I have been a bit remiss in wrapping up the ship tour here on LookAtTheWeeBeasties, so allow me to do so now.
We spent the last few days of the tour in high seas pocket number 3 (see a map of the high seas pockets here), looking for fishing vessels that are threatening the future of the Pacific. We had absolutely no problem finding them.
On Thursday, the 15th, we found a Taiwanese long-liner, Kai Jie No. 1, that had no license to fish in the waters of any Pacific island countries. This does not make it illegal for them to be fishing on the high seas, since these waters belong to no particular nation, but this is one of the main ways fishing fleets get around the regulations that Pacific island countries are introducing to better manage their tuna stocks.
We spoke with the captain of the vessel and explained that what he was doing was decimating the tuna stocks that Pacific island nations rely on and asked him to pull in his line. When he refused, we took action. We went out and, using a special contraption designed by our fitter from the first leg of the tour, Jono, to hold the line up out of the water, we went down the long-line and removed the bait from their hooks.
I shot this video of the action, in which our resident marine life expert, Gabe, explains more about the process:
This ship may not have been a pirate fisher in a legal sense — though it was operating in an area known to host a lot of the region’s illegal fishing — but it was certainly plundering the Pacific. That’s why we’re trying to shut down the four high seas pockets to all fishing.
The next day we spotted yet another unlicensed Taiwanese long-liner fishing on the high seas. It might seem fairly unlikely for us to come across so many ships in an ocean as vast as the Pacific, but when you consider that these ships are part of a massive fleet of more than 1,300 long-liners — and that’s just the Taiwanese fleet — you begin to realize how big the problem is and why we keep encountering them.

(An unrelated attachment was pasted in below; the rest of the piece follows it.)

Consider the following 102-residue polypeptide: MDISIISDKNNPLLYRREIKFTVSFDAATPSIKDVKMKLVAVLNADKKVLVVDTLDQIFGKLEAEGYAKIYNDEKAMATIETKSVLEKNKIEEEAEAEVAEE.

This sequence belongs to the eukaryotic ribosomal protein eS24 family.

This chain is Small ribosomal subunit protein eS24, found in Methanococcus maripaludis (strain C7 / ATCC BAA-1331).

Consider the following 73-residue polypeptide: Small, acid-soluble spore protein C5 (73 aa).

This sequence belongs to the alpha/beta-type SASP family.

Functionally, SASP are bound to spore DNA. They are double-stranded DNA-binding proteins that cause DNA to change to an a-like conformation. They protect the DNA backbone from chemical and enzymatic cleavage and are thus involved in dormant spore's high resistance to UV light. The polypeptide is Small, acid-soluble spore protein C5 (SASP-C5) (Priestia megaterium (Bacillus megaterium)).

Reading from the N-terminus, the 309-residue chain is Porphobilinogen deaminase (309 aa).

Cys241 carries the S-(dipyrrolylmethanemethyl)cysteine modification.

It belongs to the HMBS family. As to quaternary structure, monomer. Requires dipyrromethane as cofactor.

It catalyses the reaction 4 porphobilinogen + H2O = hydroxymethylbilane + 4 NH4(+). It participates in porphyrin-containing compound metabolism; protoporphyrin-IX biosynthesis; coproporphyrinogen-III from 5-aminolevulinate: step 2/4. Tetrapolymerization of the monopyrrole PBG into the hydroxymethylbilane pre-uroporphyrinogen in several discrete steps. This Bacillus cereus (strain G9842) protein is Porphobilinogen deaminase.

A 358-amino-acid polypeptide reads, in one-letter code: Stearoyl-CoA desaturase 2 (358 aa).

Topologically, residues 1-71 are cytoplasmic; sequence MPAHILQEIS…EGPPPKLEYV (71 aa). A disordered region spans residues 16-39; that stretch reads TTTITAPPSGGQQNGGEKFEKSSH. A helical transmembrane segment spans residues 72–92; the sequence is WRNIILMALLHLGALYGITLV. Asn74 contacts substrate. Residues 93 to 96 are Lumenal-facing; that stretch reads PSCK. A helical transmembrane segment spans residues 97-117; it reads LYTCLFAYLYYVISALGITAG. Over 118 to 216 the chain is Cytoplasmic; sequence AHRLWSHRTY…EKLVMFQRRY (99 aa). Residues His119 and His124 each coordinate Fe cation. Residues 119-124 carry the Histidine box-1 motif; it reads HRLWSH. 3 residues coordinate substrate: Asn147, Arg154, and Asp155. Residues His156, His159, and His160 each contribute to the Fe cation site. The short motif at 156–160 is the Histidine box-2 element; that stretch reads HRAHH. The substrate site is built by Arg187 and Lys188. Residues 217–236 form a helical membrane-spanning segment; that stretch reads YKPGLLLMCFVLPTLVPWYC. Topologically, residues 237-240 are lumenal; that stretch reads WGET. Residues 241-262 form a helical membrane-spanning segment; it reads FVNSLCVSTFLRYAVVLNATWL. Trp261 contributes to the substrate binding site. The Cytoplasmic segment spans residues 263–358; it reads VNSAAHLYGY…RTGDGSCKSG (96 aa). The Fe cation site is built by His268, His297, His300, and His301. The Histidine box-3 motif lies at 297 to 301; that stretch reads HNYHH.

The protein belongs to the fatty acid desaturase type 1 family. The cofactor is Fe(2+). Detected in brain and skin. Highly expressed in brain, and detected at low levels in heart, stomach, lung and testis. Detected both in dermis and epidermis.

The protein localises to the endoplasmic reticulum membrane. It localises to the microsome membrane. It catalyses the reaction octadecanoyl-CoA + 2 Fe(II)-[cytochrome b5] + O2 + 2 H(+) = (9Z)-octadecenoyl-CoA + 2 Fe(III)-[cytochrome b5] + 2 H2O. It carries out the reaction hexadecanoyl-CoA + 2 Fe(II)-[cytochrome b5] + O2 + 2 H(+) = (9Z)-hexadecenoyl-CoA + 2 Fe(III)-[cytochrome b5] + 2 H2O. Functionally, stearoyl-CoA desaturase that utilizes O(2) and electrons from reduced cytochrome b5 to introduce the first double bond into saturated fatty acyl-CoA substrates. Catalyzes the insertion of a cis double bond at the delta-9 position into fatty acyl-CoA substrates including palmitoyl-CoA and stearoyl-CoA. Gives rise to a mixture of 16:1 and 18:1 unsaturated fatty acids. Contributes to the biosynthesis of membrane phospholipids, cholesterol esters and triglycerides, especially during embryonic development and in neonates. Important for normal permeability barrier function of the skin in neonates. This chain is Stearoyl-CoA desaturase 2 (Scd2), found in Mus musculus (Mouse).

Again we went and spoke with the captain, passed him information about our campaign and the science showing that Pacific tuna stocks are in bad shape, and asked him to stop plundering the Pacific. He also refused to haul in his line, as you’ll hear our translator Tan-chi tell us in this video:
Riding along to speak with this captain had a pretty big impact on me. As you could see, the captain of this ship was quite an agreeable guy who seemed genuinely interested in what we had to say. He sat and read our campaign materials for several minutes. I thought he looked very sympathetic, for lack of a better word, when he sat down and read those campaign materials (despite the fact that he first snapped at the crew who had lined up on the ship’s railing to watch us and speak to us).
The captain was even very hospitable towards us: when we refused the grape sodas he offered after reading our literature, he insisted we take them so vehemently that he actually threw them onboard our boats.
All of which made me realize: This guy is not our enemy. Neither is his crew. He is just a guy like me, trying to get by but — albeit with a job that I would not call easy by any means. So I want to be very clear in making this distinction: We are not trying to set ourselves up in opposition to this hard-working captain and his crew.
If anything, I’d say we’re on this guy’s side, in a manner of speaking. As Tan-chi translated for us in the video, the economics of the situation make it impossible for this captain to stop fishing and head back to port. And that’s what we oppose and are trying to change. You can read more about this situation — the vicious cycle of fishing in the Pacific and the diminishing returns these vessels are producing as Pacific fish stocks grow more and more depleted — in this blog by Karli, our onboard campaigner.